“Mathematica was unable to open the file edit’/home/tod/PursuitCurves-source.nb’.You may have a problem with your disk,or if you are using a fileserver,someone else may be using the file.Error code=-43.”

    where problem lies?

    and by the way ,i couldnt find mimeapps.list in /usr/local/share/applications/ to get rid of the invalid
    userapp** texts.
    did i missed something? thank you , hope My second language had made myself understood

  5. Mike Croucher
    November 18th, 2008 at 15:25
    Reply | Quote | #5

    Hi Wayne

    Sorry – I assumed that your terminal would open inside your home directory so the cd command I posted is relative to that. On my machine my home directory is /home/mike so the full path to mimeapps.list is

    /home/mike/.local/share/applications/mimeapps.list

    of course yours will be relative to your home directory (also note that the correct directory is .local NOT local)

    Let me know if that helps.

    As for mathematica – it should just work if you simply put the full path to mathematica in the ‘open with’ box. For example on my machine I simply put

    /usr/local/bin/mathematica

    The “edit %f” applies ONLY to MATLAB and not to any other application.
    Hope this helps

  6. wayne
    November 19th, 2008 at 13:15
    Reply | Quote | #6

    it worked,
    sorry i forgot to tell you i taught myself linux,so in the previous post,i did not notice that the dot”.” is used to hide files.

    now i just deleted the whole files “mimeapps.list” and “mathematica”,then “open with other application”,simply put “mathematica”,because on my machine, “mathematica” is in one of my $PATH as the default.also worked.

    in fact,what i really desire is to let all .nb file have a spikey icon but not the seemingly text ico, it seems that in my ubuntu8.10 OS, all.nb files are previewed exactly the same with the .doc ,.chm files.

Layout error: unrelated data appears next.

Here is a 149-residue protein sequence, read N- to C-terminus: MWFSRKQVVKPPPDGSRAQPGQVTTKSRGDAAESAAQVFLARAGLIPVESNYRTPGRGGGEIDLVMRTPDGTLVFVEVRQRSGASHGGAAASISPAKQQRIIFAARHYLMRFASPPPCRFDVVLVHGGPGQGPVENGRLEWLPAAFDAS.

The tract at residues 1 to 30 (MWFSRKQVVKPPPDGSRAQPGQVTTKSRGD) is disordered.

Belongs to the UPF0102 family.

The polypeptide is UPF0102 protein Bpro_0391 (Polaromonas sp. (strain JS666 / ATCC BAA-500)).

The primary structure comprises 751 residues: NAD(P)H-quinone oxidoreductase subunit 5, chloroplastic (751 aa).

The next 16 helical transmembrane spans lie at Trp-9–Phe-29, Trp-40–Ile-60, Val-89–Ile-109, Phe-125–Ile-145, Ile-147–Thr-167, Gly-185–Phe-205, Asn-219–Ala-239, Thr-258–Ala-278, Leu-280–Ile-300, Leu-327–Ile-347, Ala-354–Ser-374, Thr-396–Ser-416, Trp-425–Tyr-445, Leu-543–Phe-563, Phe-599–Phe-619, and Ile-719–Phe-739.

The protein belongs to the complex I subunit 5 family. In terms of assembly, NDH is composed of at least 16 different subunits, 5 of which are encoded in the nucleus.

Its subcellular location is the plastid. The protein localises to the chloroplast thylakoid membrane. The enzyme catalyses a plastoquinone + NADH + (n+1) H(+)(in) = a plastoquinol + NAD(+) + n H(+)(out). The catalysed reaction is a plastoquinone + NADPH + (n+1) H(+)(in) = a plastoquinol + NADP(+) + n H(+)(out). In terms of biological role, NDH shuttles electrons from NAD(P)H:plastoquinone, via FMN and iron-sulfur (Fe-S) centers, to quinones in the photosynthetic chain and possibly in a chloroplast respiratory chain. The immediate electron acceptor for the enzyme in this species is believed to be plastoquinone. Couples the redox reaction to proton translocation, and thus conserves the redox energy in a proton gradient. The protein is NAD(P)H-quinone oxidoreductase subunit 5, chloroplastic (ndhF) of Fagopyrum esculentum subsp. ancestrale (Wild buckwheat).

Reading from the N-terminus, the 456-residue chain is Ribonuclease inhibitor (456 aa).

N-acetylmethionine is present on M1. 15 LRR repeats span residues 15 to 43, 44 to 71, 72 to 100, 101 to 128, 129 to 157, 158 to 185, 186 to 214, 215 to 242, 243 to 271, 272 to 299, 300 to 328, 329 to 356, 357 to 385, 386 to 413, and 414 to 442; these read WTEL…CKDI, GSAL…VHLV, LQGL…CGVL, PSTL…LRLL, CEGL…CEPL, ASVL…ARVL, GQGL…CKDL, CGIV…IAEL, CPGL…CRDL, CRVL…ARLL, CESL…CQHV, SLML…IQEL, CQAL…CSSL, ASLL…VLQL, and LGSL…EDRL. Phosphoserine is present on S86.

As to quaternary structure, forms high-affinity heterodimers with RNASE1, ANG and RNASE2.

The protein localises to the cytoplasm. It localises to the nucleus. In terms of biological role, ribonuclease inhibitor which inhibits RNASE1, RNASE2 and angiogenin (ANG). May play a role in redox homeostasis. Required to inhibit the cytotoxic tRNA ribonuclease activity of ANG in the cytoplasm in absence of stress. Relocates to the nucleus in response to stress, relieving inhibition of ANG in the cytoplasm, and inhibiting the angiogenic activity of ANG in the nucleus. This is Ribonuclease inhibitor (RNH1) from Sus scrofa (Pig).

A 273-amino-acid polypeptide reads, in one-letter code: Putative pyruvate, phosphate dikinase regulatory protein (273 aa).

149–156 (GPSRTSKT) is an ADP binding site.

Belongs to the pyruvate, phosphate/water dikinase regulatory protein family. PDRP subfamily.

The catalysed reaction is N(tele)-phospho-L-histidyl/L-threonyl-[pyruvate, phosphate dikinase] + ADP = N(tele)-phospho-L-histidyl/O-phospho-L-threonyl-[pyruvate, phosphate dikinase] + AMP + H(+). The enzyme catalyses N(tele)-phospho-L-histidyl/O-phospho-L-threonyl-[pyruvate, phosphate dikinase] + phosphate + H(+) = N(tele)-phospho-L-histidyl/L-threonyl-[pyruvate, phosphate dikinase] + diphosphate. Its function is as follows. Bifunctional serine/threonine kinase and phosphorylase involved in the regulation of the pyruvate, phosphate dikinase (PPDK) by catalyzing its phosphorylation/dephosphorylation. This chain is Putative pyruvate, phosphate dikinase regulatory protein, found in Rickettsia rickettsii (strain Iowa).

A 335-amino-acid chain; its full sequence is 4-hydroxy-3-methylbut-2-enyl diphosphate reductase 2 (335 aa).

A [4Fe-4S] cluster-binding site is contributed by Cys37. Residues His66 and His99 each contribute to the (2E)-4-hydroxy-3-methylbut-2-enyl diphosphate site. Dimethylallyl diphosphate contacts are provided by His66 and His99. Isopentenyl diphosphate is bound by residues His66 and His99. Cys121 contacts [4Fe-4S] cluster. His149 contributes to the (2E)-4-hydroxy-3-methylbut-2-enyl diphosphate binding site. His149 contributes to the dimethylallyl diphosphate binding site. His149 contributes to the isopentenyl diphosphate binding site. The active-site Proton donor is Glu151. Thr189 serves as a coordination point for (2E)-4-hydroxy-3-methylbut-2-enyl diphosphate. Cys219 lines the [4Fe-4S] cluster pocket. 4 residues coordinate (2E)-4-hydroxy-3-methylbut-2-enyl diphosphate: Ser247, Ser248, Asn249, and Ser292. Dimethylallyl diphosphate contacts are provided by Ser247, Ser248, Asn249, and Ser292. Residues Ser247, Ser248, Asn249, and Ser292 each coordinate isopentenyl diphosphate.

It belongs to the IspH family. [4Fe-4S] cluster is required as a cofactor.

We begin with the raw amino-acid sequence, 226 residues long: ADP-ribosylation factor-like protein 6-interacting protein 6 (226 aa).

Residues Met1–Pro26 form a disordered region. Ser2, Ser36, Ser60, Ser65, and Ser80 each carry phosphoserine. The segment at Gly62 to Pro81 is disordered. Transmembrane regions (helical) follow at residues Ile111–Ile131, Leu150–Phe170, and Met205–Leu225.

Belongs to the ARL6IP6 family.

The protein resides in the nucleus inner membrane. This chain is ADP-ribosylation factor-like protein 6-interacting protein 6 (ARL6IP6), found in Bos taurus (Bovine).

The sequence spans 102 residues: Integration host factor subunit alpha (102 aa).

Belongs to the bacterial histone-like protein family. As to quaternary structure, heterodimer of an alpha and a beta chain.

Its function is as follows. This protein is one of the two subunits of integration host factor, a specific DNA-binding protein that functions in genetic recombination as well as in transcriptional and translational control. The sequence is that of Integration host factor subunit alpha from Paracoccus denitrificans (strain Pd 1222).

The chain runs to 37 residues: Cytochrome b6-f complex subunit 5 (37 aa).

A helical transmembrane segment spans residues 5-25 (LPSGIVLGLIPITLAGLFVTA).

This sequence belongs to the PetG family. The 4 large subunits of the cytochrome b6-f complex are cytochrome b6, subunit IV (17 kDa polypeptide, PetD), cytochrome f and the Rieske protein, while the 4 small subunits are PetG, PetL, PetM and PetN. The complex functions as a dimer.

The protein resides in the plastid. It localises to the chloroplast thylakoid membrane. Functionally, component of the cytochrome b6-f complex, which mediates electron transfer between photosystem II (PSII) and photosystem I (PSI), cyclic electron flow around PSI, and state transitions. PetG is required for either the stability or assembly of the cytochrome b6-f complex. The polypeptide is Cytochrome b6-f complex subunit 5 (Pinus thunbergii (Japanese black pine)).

can i expect them to behave the same as they do in windows OS ? :)

    thank you for taking time for my concern.

  7. David
    November 9th, 2009 at 16:16
    Reply | Quote | #7

    Hi Mike. Nice blog!

    I’ve a little problem with *.m files in Ubuntu 9.10. I’ve installed Mathematica 7 and now extensions *.nb, *.nbp and *.m are opened with Mathematica, because they are “Mathematica Notebook” type. I want to open *.m to with gedit (I don’t use matlab, I use octave), however if I change the properties in nautilus then all “Mathematica Notebook” extensions are changed and the *.nb files are now opened with gedit instead of Mathematica.

    Can you help me? I want to open the *.nb with Mathematica and *.m with gedit, how can I break the link between *.nb and *.m files?

    Sorry for my English, I’m Spanish.

  8. emorkay
    September 28th, 2010 at 00:00
    Reply | Quote | #8

    Hi,
    I’ve been looking for such a solution. But, this command opens up another editor window in a new Matlab instance. This should be opened with the same Matlab editor which is already opened. Can this be done in anyway?

    Thank yoou,

  9. fred2014
    December 21st, 2013 at 10:40
    Reply | Quote | #9

    that does not work with Ubuntu 13.10 why?